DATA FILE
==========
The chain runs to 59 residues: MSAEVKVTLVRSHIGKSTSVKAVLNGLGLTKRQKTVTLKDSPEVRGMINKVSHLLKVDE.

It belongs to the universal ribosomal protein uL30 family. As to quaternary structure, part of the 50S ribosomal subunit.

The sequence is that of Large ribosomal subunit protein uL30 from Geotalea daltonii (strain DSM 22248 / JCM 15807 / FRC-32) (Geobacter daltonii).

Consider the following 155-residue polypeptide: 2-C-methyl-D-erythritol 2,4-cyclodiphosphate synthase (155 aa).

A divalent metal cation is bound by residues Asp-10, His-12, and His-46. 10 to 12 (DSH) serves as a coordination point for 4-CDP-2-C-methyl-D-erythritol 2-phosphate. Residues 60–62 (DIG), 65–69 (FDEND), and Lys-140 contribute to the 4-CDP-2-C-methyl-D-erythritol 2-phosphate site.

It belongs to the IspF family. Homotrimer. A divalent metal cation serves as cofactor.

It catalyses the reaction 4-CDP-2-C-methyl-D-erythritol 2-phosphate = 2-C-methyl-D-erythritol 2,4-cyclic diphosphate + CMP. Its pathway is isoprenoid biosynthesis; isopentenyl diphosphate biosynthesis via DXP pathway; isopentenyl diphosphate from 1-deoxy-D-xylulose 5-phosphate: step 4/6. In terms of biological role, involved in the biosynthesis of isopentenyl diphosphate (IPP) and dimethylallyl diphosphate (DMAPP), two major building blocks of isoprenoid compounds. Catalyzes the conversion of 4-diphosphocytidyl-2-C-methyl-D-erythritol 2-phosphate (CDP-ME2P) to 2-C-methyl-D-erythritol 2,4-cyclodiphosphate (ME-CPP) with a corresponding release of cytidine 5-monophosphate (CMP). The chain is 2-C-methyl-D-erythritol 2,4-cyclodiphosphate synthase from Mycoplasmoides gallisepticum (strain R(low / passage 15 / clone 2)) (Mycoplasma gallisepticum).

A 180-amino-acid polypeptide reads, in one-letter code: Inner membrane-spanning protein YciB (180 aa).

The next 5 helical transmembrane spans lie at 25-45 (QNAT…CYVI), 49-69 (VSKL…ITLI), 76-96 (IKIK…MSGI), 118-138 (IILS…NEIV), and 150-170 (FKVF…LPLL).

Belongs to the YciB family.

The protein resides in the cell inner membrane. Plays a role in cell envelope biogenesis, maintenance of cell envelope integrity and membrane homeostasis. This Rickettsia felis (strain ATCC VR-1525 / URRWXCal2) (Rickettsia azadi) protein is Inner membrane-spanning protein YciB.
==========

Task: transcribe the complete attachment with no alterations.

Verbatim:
The chain runs to 59 residues: MSAEVKVTLVRSHIGKSTSVKAVLNGLGLTKRQKTVTLKDSPEVRGMINKVSHLLKVDE.

It belongs to the universal ribosomal protein uL30 family. As to quaternary structure, part of the 50S ribosomal subunit.

The sequence is that of Large ribosomal subunit protein uL30 from Geotalea daltonii (strain DSM 22248 / JCM 15807 / FRC-32) (Geobacter daltonii).

Consider the following 155-residue polypeptide: 2-C-methyl-D-erythritol 2,4-cyclodiphosphate synthase (155 aa).

A divalent metal cation is bound by residues Asp-10, His-12, and His-46. 10 to 12 (DSH) serves as a coordination point for 4-CDP-2-C-methyl-D-erythritol 2-phosphate. Residues 60–62 (DIG), 65–69 (FDEND), and Lys-140 contribute to the 4-CDP-2-C-methyl-D-erythritol 2-phosphate site.

It belongs to the IspF family. Homotrimer. A divalent metal cation serves as cofactor.

It catalyses the reaction 4-CDP-2-C-methyl-D-erythritol 2-phosphate = 2-C-methyl-D-erythritol 2,4-cyclic diphosphate + CMP. Its pathway is isoprenoid biosynthesis; isopentenyl diphosphate biosynthesis via DXP pathway; isopentenyl diphosphate from 1-deoxy-D-xylulose 5-phosphate: step 4/6. In terms of biological role, involved in the biosynthesis of isopentenyl diphosphate (IPP) and dimethylallyl diphosphate (DMAPP), two major building blocks of isoprenoid compounds. Catalyzes the conversion of 4-diphosphocytidyl-2-C-methyl-D-erythritol 2-phosphate (CDP-ME2P) to 2-C-methyl-D-erythritol 2,4-cyclodiphosphate (ME-CPP) with a corresponding release of cytidine 5-monophosphate (CMP). The chain is 2-C-methyl-D-erythritol 2,4-cyclodiphosphate synthase from Mycoplasmoides gallisepticum (strain R(low / passage 15 / clone 2)) (Mycoplasma gallisepticum).

A 180-amino-acid polypeptide reads, in one-letter code: Inner membrane-spanning protein YciB (180 aa).

The next 5 helical transmembrane spans lie at 25-45 (QNAT…CYVI), 49-69 (VSKL…ITLI), 76-96 (IKIK…MSGI), 118-138 (IILS…NEIV), and 150-170 (FKVF…LPLL).

Belongs to the YciB family.

The protein resides in the cell inner membrane. Plays a role in cell envelope biogenesis, maintenance of cell envelope integrity and membrane homeostasis. This Rickettsia felis (strain ATCC VR-1525 / URRWXCal2) (Rickettsia azadi) protein is Inner membrane-spanning protein YciB.